Pyrrhic is a programmable Python build system that supports incremental compilation, dynamic dependencies, and builtins for a range of tasks.
Pyrrhic is great for building static websites, or any build process where tasks are written in Python.
Image: Example of a Pyrrhic dependency graph for compiling SCSS files. The
brackets denote that an input was used in the command as an implicitly tracked
@import. The only explicit input was
Describe or generate your build rules in Python
Implement your build steps as Python functions
Pyrrhic can automatically detect additional file dependencies without you having to name them explicitly, e.g. by scanning files for
Pyrrhic doesn't just track files: it also tracks the Python bytecode of the command used to create an output. Change how a build command is implemented and Pyrrhic knows to update the target.
Correct and minimal
Save time on each build:
Pyrrhic keeps the system up to date (correct) with the minimum of work. It will always apply the smallest necessary subtree of a dependency graph.
Pyrrhic will delete stale outputs.
If nothing changes, then Pyrrhic does nothing!
Quickly create new commands out of the existing building blocks.
Create new scanners to automatically pick up dependencies.
pyrrhic.commands.cat: concatenate files with optional transformations (e.g. minify)
pyrrhic.commands.copy: copy files with optional transformations
pyrrhic.commands.compile_file: generic command to compile a file and track dependencies
pyrrhic.commands.scss: compile SCSS⮕CSS (
pip install libsass)
- More planned - please open pull requests if you implement one that works well for you
Free and Open Source Software
You can get Pyrrhic and optional dependencies with e.g.
pip install lxml libsass mistune pyrrhic parsley pydot
examples/website uses Pyrrhic to build a full static website from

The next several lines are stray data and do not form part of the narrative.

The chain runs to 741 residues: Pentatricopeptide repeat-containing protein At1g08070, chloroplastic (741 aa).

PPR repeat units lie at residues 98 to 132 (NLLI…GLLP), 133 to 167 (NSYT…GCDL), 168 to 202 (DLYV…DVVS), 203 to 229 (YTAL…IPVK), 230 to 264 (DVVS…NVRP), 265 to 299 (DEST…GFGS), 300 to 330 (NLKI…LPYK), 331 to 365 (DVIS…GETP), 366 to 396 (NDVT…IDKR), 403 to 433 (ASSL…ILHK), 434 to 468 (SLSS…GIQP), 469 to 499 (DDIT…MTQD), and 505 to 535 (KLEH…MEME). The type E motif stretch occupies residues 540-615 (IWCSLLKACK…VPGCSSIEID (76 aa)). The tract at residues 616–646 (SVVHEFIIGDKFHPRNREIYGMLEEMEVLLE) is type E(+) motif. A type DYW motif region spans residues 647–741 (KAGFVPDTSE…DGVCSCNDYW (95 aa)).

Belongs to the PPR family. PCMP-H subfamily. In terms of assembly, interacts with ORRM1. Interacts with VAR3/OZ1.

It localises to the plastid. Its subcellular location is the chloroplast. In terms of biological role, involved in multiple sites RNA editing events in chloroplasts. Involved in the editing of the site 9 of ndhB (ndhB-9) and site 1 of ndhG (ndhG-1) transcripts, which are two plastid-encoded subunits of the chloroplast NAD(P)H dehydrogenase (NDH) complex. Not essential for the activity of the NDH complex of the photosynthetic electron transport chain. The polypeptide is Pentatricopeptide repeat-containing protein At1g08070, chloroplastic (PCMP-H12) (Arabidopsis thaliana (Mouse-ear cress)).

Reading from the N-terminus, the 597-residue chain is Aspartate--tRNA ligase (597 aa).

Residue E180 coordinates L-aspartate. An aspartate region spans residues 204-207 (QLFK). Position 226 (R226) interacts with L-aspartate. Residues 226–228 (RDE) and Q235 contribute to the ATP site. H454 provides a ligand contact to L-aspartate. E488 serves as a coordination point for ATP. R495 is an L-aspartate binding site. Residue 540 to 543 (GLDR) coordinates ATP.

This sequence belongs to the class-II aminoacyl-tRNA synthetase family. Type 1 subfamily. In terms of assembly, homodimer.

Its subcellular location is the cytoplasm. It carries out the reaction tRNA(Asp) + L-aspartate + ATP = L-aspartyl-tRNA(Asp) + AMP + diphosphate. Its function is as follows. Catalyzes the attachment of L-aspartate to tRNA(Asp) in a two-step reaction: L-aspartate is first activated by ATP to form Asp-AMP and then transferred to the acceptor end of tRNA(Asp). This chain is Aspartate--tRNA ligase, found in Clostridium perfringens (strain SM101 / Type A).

Here's what it's
build.py looks like (open the original file for expanded
comments on how to use Pyrrhic):
import pyrrhic import mycommands rules = [ # Compile Sass SCSS files (pyrrhic.commands.scss('out/style.css'), [('styles', 'main.scss')]), # Make XML indexes for posts and pages (mycommands.make_xml_index("out/posts.xml"), [('content', 'posts/**/*.md')]), (mycommands.make_xml_index("out/pages.xml"), [('content', 'pages/*.md'), ('content', 'pages/**/*.md')]), # Makes HTML pages for each post and page (mycommands.make_html_pages("out", template="template.html", pages_index="out/pages.xml"), [('content', 'posts/**/*.md')]), (mycommands.make_html_pages("out", template="template.html", pages_index="out/pages.xml"), [('content', 'pages/*.md'), ('content', 'pages/**/*.md')]), # Makes index.html, archive/2.html, archive/3.html, etc. (mycommands.make_html_indexes("out", template="template.html", pages_index="out/pages.xml"), [('content', 'posts/**/*.md')]), ] dag = pyrrhic.rules.to_dag(rules) dag.pydot("Dependency Graph").write_png("dag.png") # optionally draw the graph # Read the result of last-run try: with Path("lastrun.pyrrhic.txt").open("r") as fp: prev = pyrrhic.rules.deserialize(fp.read()) except FileNotFoundError: prev = None # Perform the build. The actual operations are lazy and don't get applied until # the next step. updates = dag.apply(prev) # Here's a simple way to ask the user a question on the command-line: def yes_or_no(q: str): while True: reply = str(input(q+' (y/n)? ')).lower().strip() if reply == 'y': return True for op, node in updates: # Each update is returned as a 2-tuple. The first argument is either "d" # for delete, or "w" for (over)write. This way you can interactively prompt # the user to delete or overwrite first if you want to. print("%s %s" % (op, node.path)) if op == "d": if yes_or_no("Delete %s" % node.path): node.unlink() elif op == "w": node.apply() # Save the build result so we don't have to do as much work next run! with Path("lastrun.pyrrhic.txt").open("w") as fp: fp.write(dag.serialize())
This was an internal tool that we've recently open-sourced. There might be a few changes to be made based on community feedback.
The source files and examples contain lots of explanatory comments. But
there's no formal documentation and only partial
Hopefully, you find Pyrrhic useful. Please let us know how it works out for you! You can open a GitHub issue or feedback at email@example.com
Our next planned feature is supporting parallel builds.
Pyrrhic should work with Python 3.4 or above (yes, 3.4! Our policy is to support Debian "oldoldstable" until end of life).
For community support, please open a GitHub issue with code samples if you are having any problems.
Tawesoft Ltd also offer paid commercial support where we can sign NDAs, implement custom features, etc.